While the recently-released parliamentary committee report on child care has not satisfied those lobbying for completely institutionalized and government-subsidized day-care, it is viewed as a welcome beginning by REAL women of Canada president, Lynne Scime.
The report acknowledges that it is the parent’s right and privilege to choose the kind of child care best suited to the individual needs of the child and the family. “Canadians told us that they want their government to help them, not to tell them what to do,” said Shirley Martin, chairman of the Special Committee on Child Care.” They want us to provide assistance for families, not make choices for them” she added.
This philosophy appears to be the view of the Conservative members of committee only since both the NDP (Margaret Mitchell) and Liberal (Lucie Pepin) members of the committee wrote dissenting and separate minority opinions.
The most important recommendation made by the committee, from a pro-family perspective, is the proposal to introduce Refundable Child Care Tax Credit, to be available to all families with preschool children, even when one parent stays home to raise a family.
“For too long government has failed to recognize the sacrifices made by families that choose to have on parent remain at home,” Mrs. Martin said. “The refundable credit will not solve all the financial problems of families with young children but it will provide a substantial increase in tax relief. It demonstrates their committee’s belief that the government must support the efforts of all families in providing care for their young children.”
REAL Women are pleased that the government has recognized the needs of families with a full-time homemaker but Mrs. Scime points out the proposed credit ($200 for the first child, $1000 for the second and $50 for each additional child) falls far short of the 30 per cent child care expense credit (with a limit to claims of $3,000) proposed for families who pay for child care. Such inequity is discrimination, Mrs. Scime says. She is disappointed that the principle of supporting home care is not given an equitable economic base with the tax breaks given to double-income families.
Maternity benefits are to be scrapped and replaced with parental benefits (available to either parent, at the mother’s discretion). The benefit period will be increased from 15 to 6 weeks on a gradual basis over the next five years. Such a proposal creates “Challenges’ for small business the committee acknowledges but it says it is needed since 60 per cent of mothers with small children are in the labour force.” The recommendation is therefore needed to give parents more time with their infants and to benefit society in the long term,’’ the report states.
In all, there are 39 recommendations in the committee report ranging from developing work-related child care arrangements with business and labour groups to upgrading training given to child care workers, and improving services for disabled and school-age children. There are recommendations on how costs are to be shared between the federal and provincial governments, and for capital cost allowances for business providing work-place child care.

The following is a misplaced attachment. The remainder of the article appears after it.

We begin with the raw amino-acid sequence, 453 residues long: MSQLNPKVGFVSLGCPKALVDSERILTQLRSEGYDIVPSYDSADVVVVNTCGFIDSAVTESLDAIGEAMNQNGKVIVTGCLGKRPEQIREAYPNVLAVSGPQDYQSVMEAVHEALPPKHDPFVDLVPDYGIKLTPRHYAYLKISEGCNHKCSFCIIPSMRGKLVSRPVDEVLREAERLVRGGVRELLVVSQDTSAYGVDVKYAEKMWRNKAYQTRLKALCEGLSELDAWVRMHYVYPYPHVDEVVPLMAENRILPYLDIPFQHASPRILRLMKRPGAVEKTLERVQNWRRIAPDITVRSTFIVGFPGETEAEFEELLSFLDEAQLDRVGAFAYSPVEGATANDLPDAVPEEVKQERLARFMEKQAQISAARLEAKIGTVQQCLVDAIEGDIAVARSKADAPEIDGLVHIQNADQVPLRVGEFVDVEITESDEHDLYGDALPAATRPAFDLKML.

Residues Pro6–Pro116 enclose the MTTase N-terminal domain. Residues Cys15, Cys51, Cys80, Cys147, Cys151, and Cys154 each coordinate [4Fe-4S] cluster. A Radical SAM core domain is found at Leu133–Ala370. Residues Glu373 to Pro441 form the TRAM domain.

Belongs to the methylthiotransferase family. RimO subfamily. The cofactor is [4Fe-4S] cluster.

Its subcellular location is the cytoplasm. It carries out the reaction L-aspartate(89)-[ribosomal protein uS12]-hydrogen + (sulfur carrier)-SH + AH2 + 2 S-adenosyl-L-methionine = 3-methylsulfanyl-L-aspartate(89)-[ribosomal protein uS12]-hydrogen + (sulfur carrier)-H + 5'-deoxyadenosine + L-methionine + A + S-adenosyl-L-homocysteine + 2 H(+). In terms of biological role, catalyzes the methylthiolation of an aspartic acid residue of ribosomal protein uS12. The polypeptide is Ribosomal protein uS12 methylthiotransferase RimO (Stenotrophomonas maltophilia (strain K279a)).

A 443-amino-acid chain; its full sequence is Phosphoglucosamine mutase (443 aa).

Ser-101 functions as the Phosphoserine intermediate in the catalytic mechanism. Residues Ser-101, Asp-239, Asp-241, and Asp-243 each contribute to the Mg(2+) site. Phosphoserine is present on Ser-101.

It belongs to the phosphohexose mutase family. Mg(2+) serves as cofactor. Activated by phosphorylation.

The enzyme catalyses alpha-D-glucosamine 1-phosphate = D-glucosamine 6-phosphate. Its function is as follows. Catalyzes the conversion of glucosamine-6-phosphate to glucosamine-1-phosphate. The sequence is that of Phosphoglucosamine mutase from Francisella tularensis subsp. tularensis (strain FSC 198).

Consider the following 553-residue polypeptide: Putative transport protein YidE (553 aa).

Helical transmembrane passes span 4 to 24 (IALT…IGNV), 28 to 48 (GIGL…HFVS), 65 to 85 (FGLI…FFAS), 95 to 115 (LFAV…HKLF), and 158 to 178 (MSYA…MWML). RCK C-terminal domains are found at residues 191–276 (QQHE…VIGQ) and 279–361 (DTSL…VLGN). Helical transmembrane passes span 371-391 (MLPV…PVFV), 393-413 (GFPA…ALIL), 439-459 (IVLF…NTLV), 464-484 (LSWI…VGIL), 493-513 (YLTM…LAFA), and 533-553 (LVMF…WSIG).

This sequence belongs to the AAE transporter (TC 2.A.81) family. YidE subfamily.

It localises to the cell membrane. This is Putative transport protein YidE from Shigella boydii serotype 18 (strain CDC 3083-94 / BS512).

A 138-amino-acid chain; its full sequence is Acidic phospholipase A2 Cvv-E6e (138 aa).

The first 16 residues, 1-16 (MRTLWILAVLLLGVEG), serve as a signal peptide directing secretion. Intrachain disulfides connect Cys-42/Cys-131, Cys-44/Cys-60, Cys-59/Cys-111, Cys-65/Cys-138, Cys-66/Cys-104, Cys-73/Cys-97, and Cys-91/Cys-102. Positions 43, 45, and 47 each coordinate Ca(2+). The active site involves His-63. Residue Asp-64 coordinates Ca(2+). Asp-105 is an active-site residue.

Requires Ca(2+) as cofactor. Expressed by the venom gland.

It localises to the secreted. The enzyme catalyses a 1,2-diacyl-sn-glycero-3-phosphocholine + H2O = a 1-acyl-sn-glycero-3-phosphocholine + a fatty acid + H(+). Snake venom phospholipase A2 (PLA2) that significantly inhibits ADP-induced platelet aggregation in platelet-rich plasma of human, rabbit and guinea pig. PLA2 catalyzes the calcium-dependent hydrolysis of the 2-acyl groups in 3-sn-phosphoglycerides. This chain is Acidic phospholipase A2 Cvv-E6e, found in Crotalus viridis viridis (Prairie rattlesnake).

The CBC is to be asked to give priority to programmes developing “parenting skills and healthy family life” in conjunction with the National Film Board and private production companies. Health and Welfare will be asked to provide training for community health representatives “to assist them in identifying family and child care needs and in establishing family support programmes designed to prevent family break-up and promote healthy child development.”
No overall study
An estimated $700 million will be provided by the federal government in the first year of this programme. A new secretariat will be set up to monitor implementation of these recommendations and develop new initiatives. Four million annually will be put into a Research Fund “to reach into the issue of a child care in Canada so that an accurate assessment of the need, alternatives, etc., can be obtained.”
Incredibly, there has not been an overall study of child care needs in Canada. Although, in the last seventeen years, there have been 9 different government report examining the issue, they focused on non-parental are, support for working women and care for children with special needs. The 1986 Cooke repot reviewed only non-parental care and parental leave, etc.
Needs of the child
This latest report has already been widely criticized for not opting for government-subsidized day care centres. Critics say that no new day care spaces will be created, this is not strictly true. Although the report does not recommend direct government involvement in creating day care spaces, the proposed capital cost allowances are an incentive for employers to establish work-place child care arrangements.
REAL Women’s Lynne Scime believes that government subsidized day care is only a band-aid solution to the economic problems facing families. “If more families had a genuine economic choice, many more parents would opt for full-time home care by the mother,” she says.
Mrs. Scime thinks that government, employers and unions should be working together to enable families to survive on one income. “That is,” she says, “a forty-hour work-week, instead of the eighty-hour week that is becoming necessary.”
“Government realizes that institutionalizing children is not good for children,” says Mrs. Scime. “In any discussion on day care, the needs of the child are foremost.”